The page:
Many of the repairs homeowners perform on their property are seasonal or somehow weather related. Power washing siding, staining a deck, or painting are typically seasonal projects for fairly obvious reasons. But what about repairing concrete?
As weather turns cooler and fall approaches, the season change promotes something referred to as the “fall push” when we as homeowners scramble to get all our outdoor projects finished before the weather prohibits their completion. While concrete repair is something that can be done almost any time, freezing temperatures are one seasonal obstacle. Most new concrete pours need time to cure (approximately 28 days at non-freezing temperatures). This means by mid-October, no new residential concrete will be poured in most circumstances. A sunken or uneven driveway that needs to be repaired before winter could not be replaced if you live in a climate that typically freezes during the winter, but did you know it can be raised?
Concrete raising is a cost-effective method of repairing a sunken sidewalk, an uneven driveway, or a sinking porch. Unlike full replacement, concrete rising can be completed until the ground freezes underneath the concrete. This usually occurs around mid-December in most northern states, so it’s not too late to raise that sidewalk back up or to even out a tripping hazard on your steps or in your garage. In fact, before those tripping hazards are covered up by snow, making them more dangerous, it’s a great time to act!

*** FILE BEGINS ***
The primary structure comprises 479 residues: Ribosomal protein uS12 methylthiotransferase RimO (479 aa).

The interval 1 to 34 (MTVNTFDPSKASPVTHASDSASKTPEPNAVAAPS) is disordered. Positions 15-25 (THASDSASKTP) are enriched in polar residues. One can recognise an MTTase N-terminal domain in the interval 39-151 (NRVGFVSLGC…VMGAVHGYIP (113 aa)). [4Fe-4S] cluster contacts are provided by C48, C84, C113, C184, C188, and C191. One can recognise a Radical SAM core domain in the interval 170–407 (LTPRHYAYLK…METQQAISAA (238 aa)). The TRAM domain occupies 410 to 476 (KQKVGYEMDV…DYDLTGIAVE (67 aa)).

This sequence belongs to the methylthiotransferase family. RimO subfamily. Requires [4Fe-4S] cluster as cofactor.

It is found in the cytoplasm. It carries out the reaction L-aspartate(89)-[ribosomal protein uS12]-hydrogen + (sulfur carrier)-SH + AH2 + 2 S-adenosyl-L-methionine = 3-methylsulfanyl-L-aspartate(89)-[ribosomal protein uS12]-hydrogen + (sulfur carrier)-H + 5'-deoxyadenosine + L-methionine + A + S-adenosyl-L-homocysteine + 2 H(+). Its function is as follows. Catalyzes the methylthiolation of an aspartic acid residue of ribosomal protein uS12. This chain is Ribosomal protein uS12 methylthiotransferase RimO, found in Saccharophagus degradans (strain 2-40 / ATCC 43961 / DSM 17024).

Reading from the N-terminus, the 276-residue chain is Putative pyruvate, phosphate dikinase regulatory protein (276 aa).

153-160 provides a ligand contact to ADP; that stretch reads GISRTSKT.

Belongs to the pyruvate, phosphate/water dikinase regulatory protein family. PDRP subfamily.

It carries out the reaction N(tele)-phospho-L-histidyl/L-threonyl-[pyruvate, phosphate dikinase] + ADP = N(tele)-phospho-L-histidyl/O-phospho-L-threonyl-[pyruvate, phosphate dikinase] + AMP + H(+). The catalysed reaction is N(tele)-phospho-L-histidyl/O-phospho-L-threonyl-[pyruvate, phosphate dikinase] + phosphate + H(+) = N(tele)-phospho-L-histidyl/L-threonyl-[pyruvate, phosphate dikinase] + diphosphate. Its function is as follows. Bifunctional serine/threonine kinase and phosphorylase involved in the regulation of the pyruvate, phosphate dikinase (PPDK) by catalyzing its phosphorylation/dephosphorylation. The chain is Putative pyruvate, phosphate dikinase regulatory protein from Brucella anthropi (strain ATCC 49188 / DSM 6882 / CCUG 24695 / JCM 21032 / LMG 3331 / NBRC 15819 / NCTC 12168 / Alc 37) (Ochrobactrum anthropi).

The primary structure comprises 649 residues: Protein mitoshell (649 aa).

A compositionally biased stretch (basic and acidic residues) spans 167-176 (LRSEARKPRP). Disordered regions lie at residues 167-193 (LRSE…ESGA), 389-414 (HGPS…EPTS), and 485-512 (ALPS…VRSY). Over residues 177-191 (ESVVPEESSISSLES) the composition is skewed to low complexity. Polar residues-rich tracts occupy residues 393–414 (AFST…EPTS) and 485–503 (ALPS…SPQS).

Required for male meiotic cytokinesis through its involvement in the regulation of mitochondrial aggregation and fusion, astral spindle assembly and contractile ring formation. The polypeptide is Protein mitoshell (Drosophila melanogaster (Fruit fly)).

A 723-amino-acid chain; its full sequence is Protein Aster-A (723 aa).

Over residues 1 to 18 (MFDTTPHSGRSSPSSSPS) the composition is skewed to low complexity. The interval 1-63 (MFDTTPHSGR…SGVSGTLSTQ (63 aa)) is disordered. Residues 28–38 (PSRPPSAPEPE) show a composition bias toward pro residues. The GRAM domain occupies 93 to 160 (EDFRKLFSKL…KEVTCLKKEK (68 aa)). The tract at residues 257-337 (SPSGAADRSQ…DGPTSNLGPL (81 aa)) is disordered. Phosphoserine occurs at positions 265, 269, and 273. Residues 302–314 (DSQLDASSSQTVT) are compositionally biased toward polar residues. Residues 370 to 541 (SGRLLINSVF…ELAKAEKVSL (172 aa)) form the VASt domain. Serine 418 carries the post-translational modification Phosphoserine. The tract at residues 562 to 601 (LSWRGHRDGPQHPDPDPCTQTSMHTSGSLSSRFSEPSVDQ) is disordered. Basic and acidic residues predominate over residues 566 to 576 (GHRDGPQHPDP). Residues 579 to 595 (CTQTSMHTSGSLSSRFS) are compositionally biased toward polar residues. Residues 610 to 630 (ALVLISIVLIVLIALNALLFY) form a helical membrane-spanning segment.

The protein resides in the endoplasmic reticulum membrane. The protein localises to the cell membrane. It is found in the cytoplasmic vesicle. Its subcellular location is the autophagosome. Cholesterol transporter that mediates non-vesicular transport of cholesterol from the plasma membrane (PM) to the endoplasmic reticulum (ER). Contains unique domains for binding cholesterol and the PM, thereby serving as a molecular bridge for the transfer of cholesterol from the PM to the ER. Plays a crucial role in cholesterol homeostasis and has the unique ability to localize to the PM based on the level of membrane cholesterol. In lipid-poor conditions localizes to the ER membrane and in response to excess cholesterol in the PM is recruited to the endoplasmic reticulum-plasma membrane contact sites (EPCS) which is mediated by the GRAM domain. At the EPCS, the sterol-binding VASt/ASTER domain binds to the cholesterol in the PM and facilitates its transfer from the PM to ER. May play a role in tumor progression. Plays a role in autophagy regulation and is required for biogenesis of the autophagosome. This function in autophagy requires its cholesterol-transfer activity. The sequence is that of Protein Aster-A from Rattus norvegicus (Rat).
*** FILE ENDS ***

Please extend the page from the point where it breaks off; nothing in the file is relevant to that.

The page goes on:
Concrete raising (called concrete lifting, mud jacking, or slab jacking) is a process to raise sunken and uneven concrete back up to grade and even out joints and cracks. It doesn’t cost a fortune either. While it’s best to let a professional do the work, it’s fairly simple to perform for professionals. A matrix of holes are drilled in the sunken concrete and a concrete slurry is mixed up and pumped through the hole, filling voids and raising the concrete back up. The holes are then filled with concrete and the walk or drive section can be used right away. This process will raise a sunken or tilted porch, uneven sidewalks or driveways, sunken steps, pool patios, just about any slab concrete.
If you’re currently experiencing the “fall push” and need to complete your list of home repairs before the weather gets bad, it is not too late to have your concrete repaired. Raise that “shovel stopper” on your walk or the “snow blower grabber” in your drive before winter hits. There is plenty of time before the ground freezes.